Tuesday, February 12, 2013

Vitol v. Primerose Shipping Co.

Feb 8: In the U.S. Court of Appeals, Fourth Circuit, Case No. 11-1900. Appealed from the United States District Court for the District of Maryland, at Baltimore. The Appeals Court summarizes that Vitol, S.A. (Vitol) brought the underlying action in the district court against Spartacus Navigation Corp. (Spartacus) and Primerose Shipping Company (Primerose) (collectively S&P) seeking to "pierce the corporate veil" and enforce a judgment against S&P it had previously obtained against Capri Marine, Ltd. (Capri Marine). After determining that its exercise of admiralty jurisdiction was proper, the district court granted motions to dismiss and to vacate attachment filed by S&P. The Appeals Court affirmed the judgment of the district court.
    By way of background, the Appeals Court explains, "In September 2000, the vessel ALAMBRA was involved in a marine pollution incident (the Oil Spill) while in port in the country of Estonia. The ALAMBRA was owned by Capri Marine and chartered by Vitol at the time of the Oil Spill. Vitol brought suit against Capri Marine in the English High Court of Justice, Queen's Bench Division, Commercial Court, alleging that Capri Marine breached certain warrantees of seaworthiness resulting in the Oil Spill and resulting damages. Vitol prevailed in the English court, and obtained a judgment in 2005 against Capri Marine in the amount of $6.1 million plus costs and interest (the English Judgment). The English Judgment remains unpaid and now totals over $9 million with accrued interest. During the English litigation, the ALAMBRA was sold for scrap by Capri Marine to Aurora Maritime (Aurora) for approximately $2 million."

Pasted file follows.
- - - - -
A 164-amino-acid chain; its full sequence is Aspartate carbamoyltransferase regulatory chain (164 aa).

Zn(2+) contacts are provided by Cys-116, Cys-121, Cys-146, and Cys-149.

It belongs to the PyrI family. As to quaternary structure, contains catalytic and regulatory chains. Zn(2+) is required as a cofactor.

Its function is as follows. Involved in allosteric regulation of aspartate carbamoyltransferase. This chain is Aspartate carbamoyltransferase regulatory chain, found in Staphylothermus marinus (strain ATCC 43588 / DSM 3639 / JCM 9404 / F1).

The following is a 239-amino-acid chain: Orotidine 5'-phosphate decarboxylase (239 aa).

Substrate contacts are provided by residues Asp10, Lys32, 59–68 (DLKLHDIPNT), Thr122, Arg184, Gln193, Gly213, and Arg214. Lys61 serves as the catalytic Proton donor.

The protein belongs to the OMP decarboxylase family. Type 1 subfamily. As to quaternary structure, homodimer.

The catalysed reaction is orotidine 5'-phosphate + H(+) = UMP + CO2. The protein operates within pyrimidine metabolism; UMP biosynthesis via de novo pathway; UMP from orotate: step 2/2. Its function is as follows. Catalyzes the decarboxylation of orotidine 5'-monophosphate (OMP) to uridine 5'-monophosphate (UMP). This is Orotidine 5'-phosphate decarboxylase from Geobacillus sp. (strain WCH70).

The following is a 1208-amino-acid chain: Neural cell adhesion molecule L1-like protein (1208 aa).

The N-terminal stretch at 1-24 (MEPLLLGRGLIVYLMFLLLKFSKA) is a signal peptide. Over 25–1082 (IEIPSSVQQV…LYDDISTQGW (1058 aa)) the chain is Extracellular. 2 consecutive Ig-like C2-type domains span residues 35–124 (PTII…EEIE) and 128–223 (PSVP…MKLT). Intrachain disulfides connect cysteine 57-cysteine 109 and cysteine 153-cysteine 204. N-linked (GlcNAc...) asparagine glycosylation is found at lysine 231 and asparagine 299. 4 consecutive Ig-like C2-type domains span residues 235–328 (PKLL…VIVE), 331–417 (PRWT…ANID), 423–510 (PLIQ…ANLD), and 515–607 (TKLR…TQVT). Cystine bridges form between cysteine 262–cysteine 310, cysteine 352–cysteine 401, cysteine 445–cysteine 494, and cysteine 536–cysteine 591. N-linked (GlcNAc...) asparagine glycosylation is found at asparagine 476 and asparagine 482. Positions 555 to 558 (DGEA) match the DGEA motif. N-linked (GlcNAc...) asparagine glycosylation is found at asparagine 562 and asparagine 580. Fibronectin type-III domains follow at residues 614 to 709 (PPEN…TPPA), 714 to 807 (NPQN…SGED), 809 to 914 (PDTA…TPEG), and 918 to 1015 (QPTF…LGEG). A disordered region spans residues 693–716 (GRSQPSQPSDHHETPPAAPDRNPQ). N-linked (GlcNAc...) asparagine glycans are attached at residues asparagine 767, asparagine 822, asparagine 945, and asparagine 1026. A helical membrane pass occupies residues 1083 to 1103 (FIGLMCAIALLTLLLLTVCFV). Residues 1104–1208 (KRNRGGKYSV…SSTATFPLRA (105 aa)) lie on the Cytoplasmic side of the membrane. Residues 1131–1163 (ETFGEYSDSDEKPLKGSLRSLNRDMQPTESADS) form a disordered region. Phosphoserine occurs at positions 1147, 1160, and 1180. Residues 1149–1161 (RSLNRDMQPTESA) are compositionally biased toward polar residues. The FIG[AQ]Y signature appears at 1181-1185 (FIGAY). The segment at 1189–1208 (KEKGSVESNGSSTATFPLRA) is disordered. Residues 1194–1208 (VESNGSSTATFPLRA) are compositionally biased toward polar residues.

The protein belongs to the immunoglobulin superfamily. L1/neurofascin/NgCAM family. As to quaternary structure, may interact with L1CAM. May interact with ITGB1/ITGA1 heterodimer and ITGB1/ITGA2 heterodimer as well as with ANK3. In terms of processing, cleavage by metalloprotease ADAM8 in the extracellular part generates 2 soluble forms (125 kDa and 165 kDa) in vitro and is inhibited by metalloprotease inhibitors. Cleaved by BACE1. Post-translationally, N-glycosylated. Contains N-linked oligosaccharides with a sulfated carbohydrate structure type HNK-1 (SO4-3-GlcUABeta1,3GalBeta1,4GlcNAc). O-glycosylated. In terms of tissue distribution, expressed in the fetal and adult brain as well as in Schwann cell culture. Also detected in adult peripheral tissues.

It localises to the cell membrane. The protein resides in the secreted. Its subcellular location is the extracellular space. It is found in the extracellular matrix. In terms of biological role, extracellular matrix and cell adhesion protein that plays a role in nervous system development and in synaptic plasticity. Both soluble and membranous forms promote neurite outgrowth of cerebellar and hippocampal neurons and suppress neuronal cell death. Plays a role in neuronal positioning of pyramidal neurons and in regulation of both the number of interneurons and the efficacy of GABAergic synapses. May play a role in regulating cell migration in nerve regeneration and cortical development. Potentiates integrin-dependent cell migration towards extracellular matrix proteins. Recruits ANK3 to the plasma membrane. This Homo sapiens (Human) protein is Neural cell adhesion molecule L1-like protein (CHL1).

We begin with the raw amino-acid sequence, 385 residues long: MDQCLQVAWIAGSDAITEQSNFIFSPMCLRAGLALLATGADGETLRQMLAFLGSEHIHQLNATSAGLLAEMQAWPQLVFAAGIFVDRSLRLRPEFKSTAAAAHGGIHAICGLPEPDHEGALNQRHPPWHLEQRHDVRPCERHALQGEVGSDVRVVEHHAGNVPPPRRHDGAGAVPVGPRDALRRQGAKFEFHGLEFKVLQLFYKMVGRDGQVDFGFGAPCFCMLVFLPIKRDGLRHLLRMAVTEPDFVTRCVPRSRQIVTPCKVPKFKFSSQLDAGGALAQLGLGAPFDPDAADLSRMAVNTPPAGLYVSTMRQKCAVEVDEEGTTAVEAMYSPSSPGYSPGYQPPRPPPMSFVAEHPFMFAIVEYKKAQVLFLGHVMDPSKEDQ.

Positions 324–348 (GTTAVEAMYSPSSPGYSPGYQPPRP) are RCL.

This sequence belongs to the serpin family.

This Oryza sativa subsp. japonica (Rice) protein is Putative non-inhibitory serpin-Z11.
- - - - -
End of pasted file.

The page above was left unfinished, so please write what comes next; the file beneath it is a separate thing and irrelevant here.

The Appeals Court concludes, "In sum, we agree with the district court's holding that the allegations in the Amended Verified Complaint fail to state a claim upon which relief may be granted, and dismissal was therefore warranted pursuant to Rule 12(b)(6). Vitol's allegations are conclusory and contain legal conclusions couched as factual allegations. To the extent that the Amended Verified Complaint does properly allege facts, those facts do not show more than 'a sheer possibility that a defendant has acted unlawfully.' See Iqbal, 556 U.S. at 678. Because 'the well-pleaded facts do not permit [this] [C]ourt to infer more than the mere possibility of misconduct, the complaint has alleged but it has not "shown"—'that the pleader is entitled to relief."' See id. at 679. As with the Supplemental Rule E analysis, we conclude the district court did not err in granting S&P's Rule 12(b)(6) motion to dismiss the Amended Verified Complaint."
    Access the complete opinion (click here). [#Energy/OilSpill, #CA4]
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